“Thanks to FSMA and increased food safety awareness in general, industrial ventilation—both process conditioning and process environmental supporting roles—are under scrutiny in the snack food and wholesale bakery industries,” says Michael Anderson, sales manager, Air Management Technologies, Inc., Lewisburg, PA.

There is no one-size-fits-all solution. The conversation must be focused on each individual application: the product, the existing environment, the purpose, and even the existing building, notes Anderson. These factors will dictate the right type of equipment for the job to help ensure safety while remaining cost-effective.

According to Anderson, multiple considerations should enter the discussion.

Hygienic design. Is this in a direct process area? Are there USDA requirements? Will there be full interior washdown?

UV lighting. This is effective for applications where there may be water carryover or condensation.

Increased air filtration. MERV ratings and synthetic media impact maintenance and operational costs. As filtration levels increase, so does motor horsepower to overcome the filter resistance. High synthetic MERV level filtration can become very expensive if replaced frequently. In many areas dual filter racks to remove larger particulates in a more affordable synthetic media (MERV-8 filters followed by MERV-13) make more sense.

Evaporator coil construction. Options include conventional with aluminum fins, various fin coatings, copper fins and full stainless steel. Each offers different costs, performance, heat transfer and anticipated service life based on application. For instance, proofers, retarder and spiral coolers have significantly different coil construction requirements than makeup and packaging areas.

Space pressurization. A full understanding of pressurization requirements of each zone in a facility is necessary—compared not only to adjacent spaces, but also outside. Every potential opening in the building for pressurization relief must be considered, from existing dampers to dock door gaps around the seals. Incorrect design can contribute to high-humidity environments that promote mold growth. Other overlooked design criteria may cause air to transfer through:  proofers, creating an inconsistent production environment; spiral coolers, increasing humidity and contamination potential during product cooling; and blast freezers, which can cause condensation and greatly increase ice loading on the evaporator coils, resulting in significantly higher defrost requirements.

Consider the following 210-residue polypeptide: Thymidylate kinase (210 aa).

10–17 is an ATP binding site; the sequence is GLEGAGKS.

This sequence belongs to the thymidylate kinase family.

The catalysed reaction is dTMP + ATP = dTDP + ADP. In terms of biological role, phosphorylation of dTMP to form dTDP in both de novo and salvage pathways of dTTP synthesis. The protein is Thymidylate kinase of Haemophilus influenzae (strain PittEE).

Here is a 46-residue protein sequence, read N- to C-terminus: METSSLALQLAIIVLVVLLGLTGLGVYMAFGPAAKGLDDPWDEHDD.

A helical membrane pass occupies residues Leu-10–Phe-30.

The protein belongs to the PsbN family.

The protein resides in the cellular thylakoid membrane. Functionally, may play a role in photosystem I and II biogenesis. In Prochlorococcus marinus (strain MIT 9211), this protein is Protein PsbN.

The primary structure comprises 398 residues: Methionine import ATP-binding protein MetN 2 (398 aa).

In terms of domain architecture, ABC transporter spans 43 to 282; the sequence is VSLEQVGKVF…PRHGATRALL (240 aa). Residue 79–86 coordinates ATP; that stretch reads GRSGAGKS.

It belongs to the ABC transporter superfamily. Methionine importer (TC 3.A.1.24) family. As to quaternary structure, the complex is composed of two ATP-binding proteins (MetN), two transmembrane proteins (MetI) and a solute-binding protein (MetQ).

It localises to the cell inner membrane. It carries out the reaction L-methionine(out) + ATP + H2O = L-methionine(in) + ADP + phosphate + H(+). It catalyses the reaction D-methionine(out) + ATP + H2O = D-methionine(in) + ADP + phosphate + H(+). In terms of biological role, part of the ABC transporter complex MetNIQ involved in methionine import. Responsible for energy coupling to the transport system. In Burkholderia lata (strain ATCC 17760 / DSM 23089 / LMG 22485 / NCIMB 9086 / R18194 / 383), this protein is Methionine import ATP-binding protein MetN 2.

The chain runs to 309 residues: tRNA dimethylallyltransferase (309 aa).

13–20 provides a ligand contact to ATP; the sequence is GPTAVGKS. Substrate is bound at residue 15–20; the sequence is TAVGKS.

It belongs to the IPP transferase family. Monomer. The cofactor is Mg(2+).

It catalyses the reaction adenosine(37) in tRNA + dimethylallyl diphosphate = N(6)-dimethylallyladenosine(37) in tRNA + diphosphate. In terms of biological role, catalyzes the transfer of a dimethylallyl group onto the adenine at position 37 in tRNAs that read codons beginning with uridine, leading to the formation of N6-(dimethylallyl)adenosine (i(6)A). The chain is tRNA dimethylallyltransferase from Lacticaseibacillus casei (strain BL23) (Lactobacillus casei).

Thermal bridging. Not only must buildings be constructed to prevent thermal bridging (metal or conductive materials joining a colder environment to a warmer, humid environment) but also air handling equipment, ductwork, utilities such a piping, and even conduits. Humidity will always try to equalize between areas. Typically, areas of low moisture are cooler than adjacent rooms. Vapor pressure is extraordinarily powerful, and if moisture can transfer between two spaces, it will, creating condensation and a food safety hazard.

Humidification. Boiler steam directly sprayed onto product is a concern in some applications, as steam boilers are typically treated with chemicals to prevent scale buildup. Standalone “clean steam” generators, which can be natural gas or electric, are used in some oven and/or proofer environments where potential chemical contamination can become a concern. From a food safety and operational perspective, adiabatic (high pressure water droplet) humidification is preferable in proofer and fermentation environments as it quickly evaporates, is free from chemicals, does not require the large amount of energy to generate steam from incoming facility water, and as it evaporates offers a cooling benefit which can be very beneficial in helping control proofer dry heat temperature.

“As always,” concludes Anderson, “you can bring all the knowledge, design and equipment construction together. But without the proper controls package, correctly programmed sequence of operations, and capabilities to have the system intelligently adjusted based on daily, seasonal and operational environments, the industrial ventilation system will not have the ability to provide a consistent environment for maintaining product quality and food safety.”